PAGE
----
Can Money Buy Happiness?


Are you happy? How much money do you make? Would you be happier if you made more money? Does money really make people happy?


Happiness is, for our purposes, an overall feeling of satisfaction with ones situation and that life is good. Unhappiness can be defined as a sense of discontent with ones life and a feeling that there is a need for change.


In the last fifty years, the average income of Americans has increased. People have gotten better homes, more clothes, longer holidays and over all better health, and in direct correlation with that, surveys show that the average American’s level of happiness has steadily decreased. (Layard 25) In other words as society has gotten richer, they are also growing unhappier.


So can you really buy happiness? Kevin Maney, author of “Money can\'t buy happiness, but happiness may buy money” states "The lack of material resources contributes to unhappiness, but an increase does not contribute to happiness." (Maney 3b)


According to Richard Layard’s research, 41 percent of people in the top quarter incomes are reportedly very happy, compared to only 26 percent of those in the bottom quarter of incomes. But what standards are we looking at here?


A term known in the psychological world as habituation plays a big role here. Habituation is when people adjust to good things and to bad things. So whenever things get better around you, that’s what you come to know as the norm, and as your standards for normal increase, so do your standards for doing badly and doing great. We tend to judge a lot of our happiness by what people around us have and how what we have compares.


You will probably compare your wages with people close to you; such as your neighbors or your siblings. You wouldn’t compare your wages with President Bush for example because he is not your peer or similar to you.


For instance, it has been found that if your spouse makes more than you, the less satisfied you will probably be with your own wages. In addition, if your sister’s husband makes more than yours does, you would probably be more likely to seek employment. (Layard 25) “For example, if you expect sex to be great and it\'s not, you might feel down even though you got to have sex. If you expect a night of monkish chastity and get one good tonsil-rocking kiss, you might be ecstatic. It\'s all relative.” (Maney 3b)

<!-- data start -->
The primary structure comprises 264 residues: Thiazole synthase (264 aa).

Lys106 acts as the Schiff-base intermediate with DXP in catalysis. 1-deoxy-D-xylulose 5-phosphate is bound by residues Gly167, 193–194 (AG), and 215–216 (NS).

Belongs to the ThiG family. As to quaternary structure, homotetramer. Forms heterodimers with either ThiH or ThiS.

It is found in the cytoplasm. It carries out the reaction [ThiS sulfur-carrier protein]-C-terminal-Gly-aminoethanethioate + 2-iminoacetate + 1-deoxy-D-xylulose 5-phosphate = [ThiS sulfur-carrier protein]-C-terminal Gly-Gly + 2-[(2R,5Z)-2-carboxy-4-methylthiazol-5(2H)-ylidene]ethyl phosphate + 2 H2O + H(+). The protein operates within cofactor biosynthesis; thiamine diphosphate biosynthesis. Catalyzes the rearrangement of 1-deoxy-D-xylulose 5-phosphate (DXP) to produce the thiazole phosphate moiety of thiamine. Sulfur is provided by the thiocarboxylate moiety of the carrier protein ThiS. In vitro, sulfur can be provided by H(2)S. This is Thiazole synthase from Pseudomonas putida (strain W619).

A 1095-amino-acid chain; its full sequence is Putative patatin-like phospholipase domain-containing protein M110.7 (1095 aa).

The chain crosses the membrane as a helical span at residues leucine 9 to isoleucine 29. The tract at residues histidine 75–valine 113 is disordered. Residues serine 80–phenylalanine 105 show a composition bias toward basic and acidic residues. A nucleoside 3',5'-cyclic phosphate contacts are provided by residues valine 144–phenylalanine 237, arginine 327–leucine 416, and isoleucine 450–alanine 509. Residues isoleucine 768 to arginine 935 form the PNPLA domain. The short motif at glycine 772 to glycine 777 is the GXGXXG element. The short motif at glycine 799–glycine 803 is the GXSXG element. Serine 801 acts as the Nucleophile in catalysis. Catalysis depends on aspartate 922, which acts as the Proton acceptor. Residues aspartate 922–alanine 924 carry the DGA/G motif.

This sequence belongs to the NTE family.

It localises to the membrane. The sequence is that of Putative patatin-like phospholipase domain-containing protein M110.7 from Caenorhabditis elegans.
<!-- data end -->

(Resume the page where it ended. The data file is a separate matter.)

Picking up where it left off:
A survey done by London University’s Institute of Education show that as many as 29 percent of women age thirty in the year 2000 reported suffering trouble with nerves, feeling low, depressed or sad. A similar survey done among women age thirty-six in 1982 showed just sixteen percent with these same feelings. (Layard 25) Probably because women feel more pressured to compete and keep up with men as opposed to the past.


So clearly, money alone cannot buy happiness. Someone’s happiness is determined by many things.


Richard Layard finds that statistically married people are happier than single people are. So are couples with children as opposed to adults that chose never to have children. Senior citizens with pets are reportedly happier and live longer than those without pets. Even actors who won Oscars report being happier and, on average live four years longer than the actors that were just nominated for an Oscar. (Layard 25)


Carol Hyman, author of “Can Money Buy Happiness” remarks “In fact, employees who are primarily motivated by the love of their work become less happy the more money they make.”(Hyman)


Therefore, we can conclude that there are many factors that contribute to ones happiness and there is no one certain way to achieve it; certainly not money.


















































Works Cited


Layard, Richard. “The Secrets of Happiness. New Statesman


132 (2003): 25-29.


Maney, Kevin. “Money Can’t Buy Happiness, But happiness May Buy Money” USA Today 10 March 2004:03b


Hyman, Carol. “Can Money Buy Happiness?” UC Berkeley News


: 23 pars. 16 June 2003


http://www.berkeley.edu/news/media/releases/2003/06/16_money.shtml